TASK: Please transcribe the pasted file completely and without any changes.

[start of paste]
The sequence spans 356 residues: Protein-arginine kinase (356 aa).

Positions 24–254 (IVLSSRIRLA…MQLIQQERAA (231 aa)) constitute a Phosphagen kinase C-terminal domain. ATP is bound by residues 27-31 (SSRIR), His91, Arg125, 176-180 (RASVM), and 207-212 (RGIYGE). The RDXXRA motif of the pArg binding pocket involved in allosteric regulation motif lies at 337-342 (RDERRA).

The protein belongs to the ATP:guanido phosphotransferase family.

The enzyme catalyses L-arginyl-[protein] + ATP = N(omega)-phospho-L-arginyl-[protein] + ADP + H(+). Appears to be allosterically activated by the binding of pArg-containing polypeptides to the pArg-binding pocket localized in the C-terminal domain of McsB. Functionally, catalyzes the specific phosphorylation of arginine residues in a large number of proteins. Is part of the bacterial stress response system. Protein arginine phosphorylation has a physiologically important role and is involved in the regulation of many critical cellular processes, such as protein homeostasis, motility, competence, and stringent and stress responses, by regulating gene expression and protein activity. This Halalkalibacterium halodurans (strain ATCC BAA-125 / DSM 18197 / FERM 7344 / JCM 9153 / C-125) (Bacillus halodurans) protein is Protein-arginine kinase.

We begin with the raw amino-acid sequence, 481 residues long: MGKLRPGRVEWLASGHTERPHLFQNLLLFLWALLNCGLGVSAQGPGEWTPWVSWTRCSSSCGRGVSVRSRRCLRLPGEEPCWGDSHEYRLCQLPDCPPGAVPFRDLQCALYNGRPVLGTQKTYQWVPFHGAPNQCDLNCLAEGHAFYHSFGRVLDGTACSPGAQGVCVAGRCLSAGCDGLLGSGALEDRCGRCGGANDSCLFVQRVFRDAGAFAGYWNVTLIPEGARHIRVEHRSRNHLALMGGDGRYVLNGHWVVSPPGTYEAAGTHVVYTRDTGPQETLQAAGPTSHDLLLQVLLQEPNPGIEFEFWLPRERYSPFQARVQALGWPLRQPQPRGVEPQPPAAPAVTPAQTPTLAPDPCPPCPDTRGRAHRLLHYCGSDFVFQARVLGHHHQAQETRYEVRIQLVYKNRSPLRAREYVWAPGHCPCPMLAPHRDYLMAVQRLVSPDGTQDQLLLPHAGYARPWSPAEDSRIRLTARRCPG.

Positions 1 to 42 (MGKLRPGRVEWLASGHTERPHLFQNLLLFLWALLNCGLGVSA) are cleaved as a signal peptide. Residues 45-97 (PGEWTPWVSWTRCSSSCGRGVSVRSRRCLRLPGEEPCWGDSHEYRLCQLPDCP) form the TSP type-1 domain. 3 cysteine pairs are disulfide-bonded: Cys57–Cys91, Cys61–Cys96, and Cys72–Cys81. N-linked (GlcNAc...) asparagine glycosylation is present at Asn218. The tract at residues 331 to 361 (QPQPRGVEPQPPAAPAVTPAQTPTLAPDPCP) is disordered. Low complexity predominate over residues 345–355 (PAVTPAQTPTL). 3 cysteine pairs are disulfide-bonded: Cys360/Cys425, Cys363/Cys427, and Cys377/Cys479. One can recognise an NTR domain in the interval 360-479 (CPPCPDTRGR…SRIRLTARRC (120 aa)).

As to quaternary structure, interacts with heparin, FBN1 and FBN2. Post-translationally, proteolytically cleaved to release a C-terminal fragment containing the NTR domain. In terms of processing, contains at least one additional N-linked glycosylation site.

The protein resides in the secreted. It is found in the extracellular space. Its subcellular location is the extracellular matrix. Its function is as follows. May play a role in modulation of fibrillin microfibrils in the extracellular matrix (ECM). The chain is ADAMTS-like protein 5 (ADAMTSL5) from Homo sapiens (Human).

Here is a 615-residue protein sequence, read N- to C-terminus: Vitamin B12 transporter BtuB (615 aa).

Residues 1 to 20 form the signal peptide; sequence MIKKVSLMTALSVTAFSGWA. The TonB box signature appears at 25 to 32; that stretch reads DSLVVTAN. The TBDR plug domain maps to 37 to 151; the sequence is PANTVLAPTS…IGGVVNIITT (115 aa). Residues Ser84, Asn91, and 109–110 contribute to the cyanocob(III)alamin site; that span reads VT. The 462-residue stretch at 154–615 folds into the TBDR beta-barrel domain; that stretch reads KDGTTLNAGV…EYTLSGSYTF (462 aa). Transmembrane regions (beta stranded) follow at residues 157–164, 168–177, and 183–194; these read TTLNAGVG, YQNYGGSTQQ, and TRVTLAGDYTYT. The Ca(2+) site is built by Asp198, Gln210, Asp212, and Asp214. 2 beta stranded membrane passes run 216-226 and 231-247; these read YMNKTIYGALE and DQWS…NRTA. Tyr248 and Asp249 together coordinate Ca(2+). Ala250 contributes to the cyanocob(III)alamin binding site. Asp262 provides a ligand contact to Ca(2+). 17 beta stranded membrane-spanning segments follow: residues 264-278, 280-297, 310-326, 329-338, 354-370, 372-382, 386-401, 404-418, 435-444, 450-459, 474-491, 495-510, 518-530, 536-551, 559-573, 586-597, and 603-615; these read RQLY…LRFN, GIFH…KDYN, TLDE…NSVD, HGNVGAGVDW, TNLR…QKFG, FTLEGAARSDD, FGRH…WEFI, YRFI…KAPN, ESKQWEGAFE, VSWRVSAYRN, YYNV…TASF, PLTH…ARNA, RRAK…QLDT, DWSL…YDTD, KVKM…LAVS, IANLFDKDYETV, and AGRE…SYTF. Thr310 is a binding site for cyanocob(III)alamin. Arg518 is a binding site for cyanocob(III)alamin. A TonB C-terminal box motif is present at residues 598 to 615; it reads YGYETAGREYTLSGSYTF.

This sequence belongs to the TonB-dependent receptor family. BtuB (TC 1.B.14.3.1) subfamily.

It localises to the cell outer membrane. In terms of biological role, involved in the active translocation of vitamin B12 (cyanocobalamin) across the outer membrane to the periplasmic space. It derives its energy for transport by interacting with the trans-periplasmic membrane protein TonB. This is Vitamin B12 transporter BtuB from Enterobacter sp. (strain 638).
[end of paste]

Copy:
The sequence spans 356 residues: Protein-arginine kinase (356 aa).

Positions 24–254 (IVLSSRIRLA…MQLIQQERAA (231 aa)) constitute a Phosphagen kinase C-terminal domain. ATP is bound by residues 27-31 (SSRIR), His91, Arg125, 176-180 (RASVM), and 207-212 (RGIYGE). The RDXXRA motif of the pArg binding pocket involved in allosteric regulation motif lies at 337-342 (RDERRA).

The protein belongs to the ATP:guanido phosphotransferase family.

The enzyme catalyses L-arginyl-[protein] + ATP = N(omega)-phospho-L-arginyl-[protein] + ADP + H(+). Appears to be allosterically activated by the binding of pArg-containing polypeptides to the pArg-binding pocket localized in the C-terminal domain of McsB. Functionally, catalyzes the specific phosphorylation of arginine residues in a large number of proteins. Is part of the bacterial stress response system. Protein arginine phosphorylation has a physiologically important role and is involved in the regulation of many critical cellular processes, such as protein homeostasis, motility, competence, and stringent and stress responses, by regulating gene expression and protein activity. This Halalkalibacterium halodurans (strain ATCC BAA-125 / DSM 18197 / FERM 7344 / JCM 9153 / C-125) (Bacillus halodurans) protein is Protein-arginine kinase.

We begin with the raw amino-acid sequence, 481 residues long: MGKLRPGRVEWLASGHTERPHLFQNLLLFLWALLNCGLGVSAQGPGEWTPWVSWTRCSSSCGRGVSVRSRRCLRLPGEEPCWGDSHEYRLCQLPDCPPGAVPFRDLQCALYNGRPVLGTQKTYQWVPFHGAPNQCDLNCLAEGHAFYHSFGRVLDGTACSPGAQGVCVAGRCLSAGCDGLLGSGALEDRCGRCGGANDSCLFVQRVFRDAGAFAGYWNVTLIPEGARHIRVEHRSRNHLALMGGDGRYVLNGHWVVSPPGTYEAAGTHVVYTRDTGPQETLQAAGPTSHDLLLQVLLQEPNPGIEFEFWLPRERYSPFQARVQALGWPLRQPQPRGVEPQPPAAPAVTPAQTPTLAPDPCPPCPDTRGRAHRLLHYCGSDFVFQARVLGHHHQAQETRYEVRIQLVYKNRSPLRAREYVWAPGHCPCPMLAPHRDYLMAVQRLVSPDGTQDQLLLPHAGYARPWSPAEDSRIRLTARRCPG.

Positions 1 to 42 (MGKLRPGRVEWLASGHTERPHLFQNLLLFLWALLNCGLGVSA) are cleaved as a signal peptide. Residues 45-97 (PGEWTPWVSWTRCSSSCGRGVSVRSRRCLRLPGEEPCWGDSHEYRLCQLPDCP) form the TSP type-1 domain. 3 cysteine pairs are disulfide-bonded: Cys57–Cys91, Cys61–Cys96, and Cys72–Cys81. N-linked (GlcNAc...) asparagine glycosylation is present at Asn218. The tract at residues 331 to 361 (QPQPRGVEPQPPAAPAVTPAQTPTLAPDPCP) is disordered. Low complexity predominate over residues 345–355 (PAVTPAQTPTL). 3 cysteine pairs are disulfide-bonded: Cys360/Cys425, Cys363/Cys427, and Cys377/Cys479. One can recognise an NTR domain in the interval 360-479 (CPPCPDTRGR…SRIRLTARRC (120 aa)).

As to quaternary structure, interacts with heparin, FBN1 and FBN2. Post-translationally, proteolytically cleaved to release a C-terminal fragment containing the NTR domain. In terms of processing, contains at least one additional N-linked glycosylation site.

The protein resides in the secreted. It is found in the extracellular space. Its subcellular location is the extracellular matrix. Its function is as follows. May play a role in modulation of fibrillin microfibrils in the extracellular matrix (ECM). The chain is ADAMTS-like protein 5 (ADAMTSL5) from Homo sapiens (Human).

Here is a 615-residue protein sequence, read N- to C-terminus: Vitamin B12 transporter BtuB (615 aa).

Residues 1 to 20 form the signal peptide; sequence MIKKVSLMTALSVTAFSGWA. The TonB box signature appears at 25 to 32; that stretch reads DSLVVTAN. The TBDR plug domain maps to 37 to 151; the sequence is PANTVLAPTS…IGGVVNIITT (115 aa). Residues Ser84, Asn91, and 109–110 contribute to the cyanocob(III)alamin site; that span reads VT. The 462-residue stretch at 154–615 folds into the TBDR beta-barrel domain; that stretch reads KDGTTLNAGV…EYTLSGSYTF (462 aa). Transmembrane regions (beta stranded) follow at residues 157–164, 168–177, and 183–194; these read TTLNAGVG, YQNYGGSTQQ, and TRVTLAGDYTYT. The Ca(2+) site is built by Asp198, Gln210, Asp212, and Asp214. 2 beta stranded membrane passes run 216-226 and 231-247; these read YMNKTIYGALE and DQWS…NRTA. Tyr248 and Asp249 together coordinate Ca(2+). Ala250 contributes to the cyanocob(III)alamin binding site. Asp262 provides a ligand contact to Ca(2+). 17 beta stranded membrane-spanning segments follow: residues 264-278, 280-297, 310-326, 329-338, 354-370, 372-382, 386-401, 404-418, 435-444, 450-459, 474-491, 495-510, 518-530, 536-551, 559-573, 586-597, and 603-615; these read RQLY…LRFN, GIFH…KDYN, TLDE…NSVD, HGNVGAGVDW, TNLR…QKFG, FTLEGAARSDD, FGRH…WEFI, YRFI…KAPN, ESKQWEGAFE, VSWRVSAYRN, YYNV…TASF, PLTH…ARNA, RRAK…QLDT, DWSL…YDTD, KVKM…LAVS, IANLFDKDYETV, and AGRE…SYTF. Thr310 is a binding site for cyanocob(III)alamin. Arg518 is a binding site for cyanocob(III)alamin. A TonB C-terminal box motif is present at residues 598 to 615; it reads YGYETAGREYTLSGSYTF.

This sequence belongs to the TonB-dependent receptor family. BtuB (TC 1.B.14.3.1) subfamily.

It localises to the cell outer membrane. In terms of biological role, involved in the active translocation of vitamin B12 (cyanocobalamin) across the outer membrane to the periplasmic space. It derives its energy for transport by interacting with the trans-periplasmic membrane protein TonB. This is Vitamin B12 transporter BtuB from Enterobacter sp. (strain 638).